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Garden Unkowingly Saves “Extinct” Tree

Such a discovery when the trees in question are just shy of 100ft and in plain sight does sound rather odd. (Click on title for full story.)

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Fragrant Incense Trees Endangered By Poachers Seeking Riches

Very few incense trees form agarwood, so they are often destroyed indiscriminately. On Lamma, a plaque marks a spot where three young trees were uprooted. A short scramble up a steep slope reveals a gorier scene: splintered woodchips are all that remain of an aged tree. Mr Yeung, the beekeeper, says “hunters” felled and butchered it in situ. As supplies diminish, the gangs are becoming more desperate. Thieves are raiding private gardens; some residents have begun organising patrols to frighten the thieves away. Alarms and monitoring cameras are being installed. (Click on title for full story.)

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The Most Unusual Plant You Never Heard Of Is Disappearing. And So Is Its Habitat.

“They’re the canary in the coal mine, If they disappear, there is something wrong. And they have disappeared.” Not only the lake balls, but most of the algal mat at the foundation of the lake food web—all victims of the encroaching scum. (Click on title for full story.)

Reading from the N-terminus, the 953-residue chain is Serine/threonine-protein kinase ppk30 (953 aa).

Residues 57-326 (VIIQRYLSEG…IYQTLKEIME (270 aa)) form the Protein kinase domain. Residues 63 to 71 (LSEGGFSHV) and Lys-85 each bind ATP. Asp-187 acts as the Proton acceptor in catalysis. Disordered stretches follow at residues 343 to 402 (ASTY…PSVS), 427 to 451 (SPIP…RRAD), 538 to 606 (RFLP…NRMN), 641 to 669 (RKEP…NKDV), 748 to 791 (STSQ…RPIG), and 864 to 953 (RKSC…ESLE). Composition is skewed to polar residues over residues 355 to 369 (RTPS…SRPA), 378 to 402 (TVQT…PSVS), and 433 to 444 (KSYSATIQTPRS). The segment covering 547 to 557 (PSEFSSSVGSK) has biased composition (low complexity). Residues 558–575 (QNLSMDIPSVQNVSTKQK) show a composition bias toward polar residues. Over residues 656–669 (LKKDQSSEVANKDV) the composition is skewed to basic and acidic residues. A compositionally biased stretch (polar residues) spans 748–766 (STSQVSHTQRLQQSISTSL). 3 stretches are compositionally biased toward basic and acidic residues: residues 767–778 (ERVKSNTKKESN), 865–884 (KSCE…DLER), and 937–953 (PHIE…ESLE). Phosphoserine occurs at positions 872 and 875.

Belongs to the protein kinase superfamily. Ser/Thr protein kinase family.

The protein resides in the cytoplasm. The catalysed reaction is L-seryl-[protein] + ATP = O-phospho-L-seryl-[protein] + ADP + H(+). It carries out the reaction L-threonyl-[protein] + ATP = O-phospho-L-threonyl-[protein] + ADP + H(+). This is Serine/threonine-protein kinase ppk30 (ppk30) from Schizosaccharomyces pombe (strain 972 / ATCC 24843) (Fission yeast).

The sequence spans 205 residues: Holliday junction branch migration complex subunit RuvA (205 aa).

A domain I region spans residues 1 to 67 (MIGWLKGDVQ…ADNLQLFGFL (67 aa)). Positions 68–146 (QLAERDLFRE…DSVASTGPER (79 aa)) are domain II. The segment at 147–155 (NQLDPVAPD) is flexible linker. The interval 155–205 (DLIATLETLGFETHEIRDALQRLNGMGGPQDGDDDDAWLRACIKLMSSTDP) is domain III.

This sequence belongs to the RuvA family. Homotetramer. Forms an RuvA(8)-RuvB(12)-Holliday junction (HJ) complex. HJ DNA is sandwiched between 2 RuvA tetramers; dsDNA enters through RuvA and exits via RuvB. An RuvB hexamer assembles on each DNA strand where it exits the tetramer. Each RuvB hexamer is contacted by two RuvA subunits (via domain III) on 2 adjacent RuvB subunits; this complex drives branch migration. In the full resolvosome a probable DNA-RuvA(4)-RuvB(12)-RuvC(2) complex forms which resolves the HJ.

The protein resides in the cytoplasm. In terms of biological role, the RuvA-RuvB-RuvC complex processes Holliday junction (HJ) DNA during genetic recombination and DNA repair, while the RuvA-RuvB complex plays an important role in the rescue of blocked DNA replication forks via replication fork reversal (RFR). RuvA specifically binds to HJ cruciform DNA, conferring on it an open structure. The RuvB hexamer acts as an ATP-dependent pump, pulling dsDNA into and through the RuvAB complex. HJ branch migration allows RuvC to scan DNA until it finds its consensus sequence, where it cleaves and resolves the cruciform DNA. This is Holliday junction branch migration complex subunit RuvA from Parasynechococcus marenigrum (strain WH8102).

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Our Love For Avocados Is Destroying Rare Forests

The impact is having a devastating effect on the species which flourish in the region. High avocado prices have fueled deforestation in Michoacan state, Mexico (AP) A mature avocado orchard uses almost twice as much water as fairly dense forest, meaning less reaches Michoacán’s legendary crystalline mountain streams on which the forests and animals depend. (Click on title for full story.)

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Do Endangered Plants Need A Geneticist’s Help?

To intensify conservation while enhancing agroforestry, smarter plant breeding practices are required. Traditional breeding has allowed for the identification, selection and propagation of plants with a superior genetic makeup, or genotype, from a given plant population. But traditional methods often fail to isolate the required superior characteristics of a species. They can also take more than five or six breeding cycles before a valuable trait is established and maintained in a plant population. The process can take decades for perennial plants, like trees. Plant biotechnology is increasingly being used to complement traditional screening and breeding practices. Plants can be grown in test tubes under controlled laboratory conditions. (Click on title for full story.)

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We’ve Got Good News And Bad News: Global Assessment Of Flora

Scientists have estimated that there are 390,900 plants known to science. The new tally is part of a report carried out by the Royal Botanic Gardens, Kew. It is its first global assessment of the world’s flora. The study also found that 2,034 new plant species were discovered in 2015. However, the report warns that 21% of plants are at risk of extinction, with threats including climate change, habitat loss, disease and invasive species. (Click on title for full story.)